Skip to main content

South Korea blames the North for cyberattacks that hit banks, broadcasters

By Jethro Mullen, CNN
April 10, 2013 -- Updated 1626 GMT (0026 HKT)
Members of the Korea Internet Security Agency check on cyber attacks in Seoul on March 20.
Members of the Korea Internet Security Agency check on cyber attacks in Seoul on March 20.
STORY HIGHLIGHTS
  • It's the first time the South has officially accused the North of conducting the attacks
  • Seoul says the codes used were similar to ones used before by Pyongyang
  • The attacks last month infected thousands of computers at major companies

(CNN) -- South Korea accused North Korea Wednesday of carrying out a wave of cyberattacks that paralyzed the networks of major South Korean banks and broadcasters last month.

An official investigation found that many of the malignant codes employed in the attacks were similar to ones used by the North previously, said Lee Seung-won, an official at the South Korean science ministry.

Although some observers said at the time of the computer crashes that they suspected North Korean involvement, this is the first time that Seoul has formally pointed the finger at Pyongyang.

The allegations coincide with a tense situation on the Korean Peninsula, with the North making repeated threats of war. South Korean and U.S. officials have warned that a North Korean missile test could take place at any moment.

North Korea's war of words escalates: A timeline of the crisis

Meet South Korea's 'cyber warriors'
Experiencing a potential cyberattack

South Korea believes North Korea had spent at least eight months preparing for the cyberattacks, which also affected hundreds of individual citizens' computers and websites that cover North Korea, Lee said at a news briefing Wednesday.

There didn't appear to be any immediate reaction on North Korean state-run media to the South Korean accusations.

The main hacking attack took place on March 20, hitting more than 48,000 computers at the South Korean banks and broadcasters, authorities said.

It infected the companies' computer networks with a malicious program, or malware, that slowed or shut down systems.

The South's investigation found evidence including IP addresses and other elements used in the cyberattacks that it said proved North Korean responsibility.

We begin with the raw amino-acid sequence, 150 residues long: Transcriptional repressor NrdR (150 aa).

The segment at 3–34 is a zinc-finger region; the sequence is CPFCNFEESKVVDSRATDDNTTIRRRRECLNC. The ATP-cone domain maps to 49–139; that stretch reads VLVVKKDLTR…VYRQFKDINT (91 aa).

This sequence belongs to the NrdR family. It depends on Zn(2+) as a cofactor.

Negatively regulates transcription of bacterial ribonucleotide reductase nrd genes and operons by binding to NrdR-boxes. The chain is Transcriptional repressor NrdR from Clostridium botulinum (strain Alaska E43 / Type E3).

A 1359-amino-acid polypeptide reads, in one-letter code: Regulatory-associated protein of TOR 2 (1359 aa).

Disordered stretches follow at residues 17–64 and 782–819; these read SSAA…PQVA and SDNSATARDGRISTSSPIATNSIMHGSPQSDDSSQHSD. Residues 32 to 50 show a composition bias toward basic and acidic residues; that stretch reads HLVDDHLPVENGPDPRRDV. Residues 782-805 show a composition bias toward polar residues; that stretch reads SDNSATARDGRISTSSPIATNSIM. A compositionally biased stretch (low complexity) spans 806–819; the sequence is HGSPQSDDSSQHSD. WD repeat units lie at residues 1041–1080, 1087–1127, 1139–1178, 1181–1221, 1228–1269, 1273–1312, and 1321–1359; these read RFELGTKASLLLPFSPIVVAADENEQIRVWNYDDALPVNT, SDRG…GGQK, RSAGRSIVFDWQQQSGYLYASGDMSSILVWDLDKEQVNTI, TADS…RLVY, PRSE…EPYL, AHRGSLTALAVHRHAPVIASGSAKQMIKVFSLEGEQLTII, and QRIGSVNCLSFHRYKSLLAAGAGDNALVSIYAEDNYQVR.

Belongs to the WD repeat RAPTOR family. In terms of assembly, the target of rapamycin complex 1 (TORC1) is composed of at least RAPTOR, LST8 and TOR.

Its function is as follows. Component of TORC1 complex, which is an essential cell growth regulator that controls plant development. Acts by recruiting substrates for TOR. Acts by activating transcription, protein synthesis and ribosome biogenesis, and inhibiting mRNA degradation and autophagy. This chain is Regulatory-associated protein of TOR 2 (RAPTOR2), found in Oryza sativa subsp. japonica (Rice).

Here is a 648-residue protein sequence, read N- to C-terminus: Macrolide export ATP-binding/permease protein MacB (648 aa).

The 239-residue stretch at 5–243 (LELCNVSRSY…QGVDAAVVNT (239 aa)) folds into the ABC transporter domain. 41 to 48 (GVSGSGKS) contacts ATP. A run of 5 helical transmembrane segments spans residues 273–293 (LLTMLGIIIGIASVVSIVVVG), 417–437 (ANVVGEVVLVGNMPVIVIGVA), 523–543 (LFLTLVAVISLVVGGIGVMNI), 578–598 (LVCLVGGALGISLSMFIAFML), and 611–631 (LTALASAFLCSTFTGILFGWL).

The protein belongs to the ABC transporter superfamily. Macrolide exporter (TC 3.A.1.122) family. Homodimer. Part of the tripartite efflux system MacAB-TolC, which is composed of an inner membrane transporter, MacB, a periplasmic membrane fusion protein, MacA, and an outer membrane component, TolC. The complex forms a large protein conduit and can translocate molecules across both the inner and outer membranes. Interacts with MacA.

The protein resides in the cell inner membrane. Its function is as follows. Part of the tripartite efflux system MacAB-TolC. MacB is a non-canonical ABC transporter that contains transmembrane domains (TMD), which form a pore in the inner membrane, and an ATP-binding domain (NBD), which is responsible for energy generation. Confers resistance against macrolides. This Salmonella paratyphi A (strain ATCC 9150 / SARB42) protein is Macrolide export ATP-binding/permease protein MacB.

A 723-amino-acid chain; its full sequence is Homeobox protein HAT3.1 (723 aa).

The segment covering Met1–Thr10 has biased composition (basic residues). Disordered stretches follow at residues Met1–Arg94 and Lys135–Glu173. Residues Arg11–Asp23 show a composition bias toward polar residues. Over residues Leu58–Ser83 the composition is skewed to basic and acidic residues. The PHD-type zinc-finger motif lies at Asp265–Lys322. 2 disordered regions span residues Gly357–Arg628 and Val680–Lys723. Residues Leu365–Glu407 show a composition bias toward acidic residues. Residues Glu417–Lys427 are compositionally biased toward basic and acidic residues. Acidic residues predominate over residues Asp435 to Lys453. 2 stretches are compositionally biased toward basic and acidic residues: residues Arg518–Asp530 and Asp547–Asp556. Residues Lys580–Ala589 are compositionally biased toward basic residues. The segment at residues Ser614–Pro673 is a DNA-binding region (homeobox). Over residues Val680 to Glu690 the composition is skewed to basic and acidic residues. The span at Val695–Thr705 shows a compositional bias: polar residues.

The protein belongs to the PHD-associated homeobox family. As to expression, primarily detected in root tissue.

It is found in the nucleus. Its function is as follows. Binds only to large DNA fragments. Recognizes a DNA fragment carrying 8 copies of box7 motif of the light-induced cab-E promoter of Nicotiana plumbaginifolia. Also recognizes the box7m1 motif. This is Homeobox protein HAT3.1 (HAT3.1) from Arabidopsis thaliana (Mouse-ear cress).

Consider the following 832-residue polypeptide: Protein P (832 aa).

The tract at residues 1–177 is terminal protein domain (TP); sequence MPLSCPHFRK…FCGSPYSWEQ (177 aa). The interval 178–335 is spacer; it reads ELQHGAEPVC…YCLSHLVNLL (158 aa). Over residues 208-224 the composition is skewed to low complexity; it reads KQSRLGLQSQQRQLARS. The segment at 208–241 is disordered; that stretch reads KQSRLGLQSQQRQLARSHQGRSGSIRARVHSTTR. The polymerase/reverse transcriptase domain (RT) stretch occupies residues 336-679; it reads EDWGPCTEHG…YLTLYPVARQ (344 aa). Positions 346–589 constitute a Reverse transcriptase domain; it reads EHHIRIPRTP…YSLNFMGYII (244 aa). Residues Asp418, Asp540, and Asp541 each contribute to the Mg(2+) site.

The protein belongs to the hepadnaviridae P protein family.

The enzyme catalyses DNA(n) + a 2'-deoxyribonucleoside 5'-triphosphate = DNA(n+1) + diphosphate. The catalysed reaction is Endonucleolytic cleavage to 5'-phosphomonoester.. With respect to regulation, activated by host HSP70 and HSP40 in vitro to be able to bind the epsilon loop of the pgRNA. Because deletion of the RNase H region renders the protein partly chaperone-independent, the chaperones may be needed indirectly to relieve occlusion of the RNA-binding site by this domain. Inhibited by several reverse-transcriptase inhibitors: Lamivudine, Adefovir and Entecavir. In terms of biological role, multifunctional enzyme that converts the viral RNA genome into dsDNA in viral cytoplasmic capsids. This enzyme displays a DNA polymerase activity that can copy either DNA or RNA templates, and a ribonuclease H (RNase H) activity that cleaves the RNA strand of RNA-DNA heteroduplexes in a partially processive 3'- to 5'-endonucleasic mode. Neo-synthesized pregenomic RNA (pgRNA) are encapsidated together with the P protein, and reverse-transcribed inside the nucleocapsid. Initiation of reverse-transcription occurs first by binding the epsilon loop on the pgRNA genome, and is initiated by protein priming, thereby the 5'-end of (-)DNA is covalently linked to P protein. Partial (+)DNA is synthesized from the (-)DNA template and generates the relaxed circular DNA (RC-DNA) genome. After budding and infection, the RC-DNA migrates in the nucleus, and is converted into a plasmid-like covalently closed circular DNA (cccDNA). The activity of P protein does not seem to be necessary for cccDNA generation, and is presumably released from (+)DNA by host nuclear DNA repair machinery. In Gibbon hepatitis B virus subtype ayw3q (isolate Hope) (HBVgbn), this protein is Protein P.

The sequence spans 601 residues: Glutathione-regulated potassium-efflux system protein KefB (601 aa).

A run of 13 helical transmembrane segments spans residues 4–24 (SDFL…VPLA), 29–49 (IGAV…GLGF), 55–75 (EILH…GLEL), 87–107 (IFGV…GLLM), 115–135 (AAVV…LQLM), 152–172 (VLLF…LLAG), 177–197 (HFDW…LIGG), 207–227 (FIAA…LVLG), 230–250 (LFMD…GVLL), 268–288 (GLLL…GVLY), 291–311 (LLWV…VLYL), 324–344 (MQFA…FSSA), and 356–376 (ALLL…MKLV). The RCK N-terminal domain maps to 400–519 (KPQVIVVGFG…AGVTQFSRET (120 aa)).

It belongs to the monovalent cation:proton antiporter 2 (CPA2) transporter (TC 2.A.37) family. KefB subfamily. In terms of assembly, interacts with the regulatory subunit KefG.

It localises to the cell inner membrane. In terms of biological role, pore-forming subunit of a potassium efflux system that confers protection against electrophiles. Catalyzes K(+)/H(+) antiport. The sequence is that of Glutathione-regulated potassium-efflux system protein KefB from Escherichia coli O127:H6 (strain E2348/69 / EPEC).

The hackers routed the attacks through more 10 different countries, Lee said.

South Korea has accused the North of similar hacking attacks before, including incidents in 2010 and 2012 that also targeted banks and media organizations. Pyongyang has rejected the allegations.

DMZ: Tensions high at knife-edge of Korean conflict

Journalist Lee Hyun-pyo in Seoul contributed to this report.

ADVERTISEMENT
Part of complete coverage on
December 18, 2014 -- Updated 0117 GMT (0917 HKT)
Sources tell Evan Perez that U.S. investigators have determined North Korea was in fact behind the Sony hacking.
December 18, 2014 -- Updated 0148 GMT (0948 HKT)
Obama says people should "go to the movies" without fear, despite hackers' threats against venues that show "The Interview".
December 2, 2014 -- Updated 0035 GMT (0835 HKT)
CNN's Brian Todd reports on the hacking of Sony Pictures and whether North Korea could be behind it.
December 19, 2014 -- Updated 1550 GMT (2350 HKT)
As the U.S. gets ready to blame the Sony hack on North Korea, a troublesome question is emerging: Just what is North Korea capable of?
December 9, 2014 -- Updated 0157 GMT (0957 HKT)
A retired Silicon Valley executive and Korean War veteran was hauled off his plane at Pyongyang in 2013. Here's what happened next.
November 19, 2014 -- Updated 1057 GMT (1857 HKT)
A recent defector from North Korea tells of the harrowing escape into China via Chinese 'snakehead' gangs.
November 18, 2014 -- Updated 0039 GMT (0839 HKT)
CNN's Amara Walker speaks to a former North Korean prison guard about the abuses he witnessed and was forced to enact on prisoners.
November 18, 2014 -- Updated 0559 GMT (1359 HKT)
The chief of the Commission of Inquiry into North Korea's human rights says the world can no longer plead ignorance to the regime's offenses.
November 19, 2014 -- Updated 0034 GMT (0834 HKT)
Kim Jong Il's former bodyguard tells of the beatings and starvation he endured while imprisoned in the country's most notorious prison camp.
November 10, 2014 -- Updated 1834 GMT (0234 HKT)
Christian Whiton argues "putting the United States at the same table as lawless thugs isn't just morally repugnant -- it's ineffective".
October 11, 2014 -- Updated 0543 GMT (1343 HKT)
Despite tense relations, China benefits from Kim Jong Un's rule in North Korea. David McKenzie explains.
September 15, 2014 -- Updated 0851 GMT (1651 HKT)
North Korea has "the world's most advantageous human rights system" and citizens have "priceless political integrity", the country declared.
September 1, 2014 -- Updated 0852 GMT (1652 HKT)
Pro-wrestling, country clubs and theme parks are just some of the attractions North Korea wants you to see on a tightly controlled tour of the country.
ADVERTISEMENT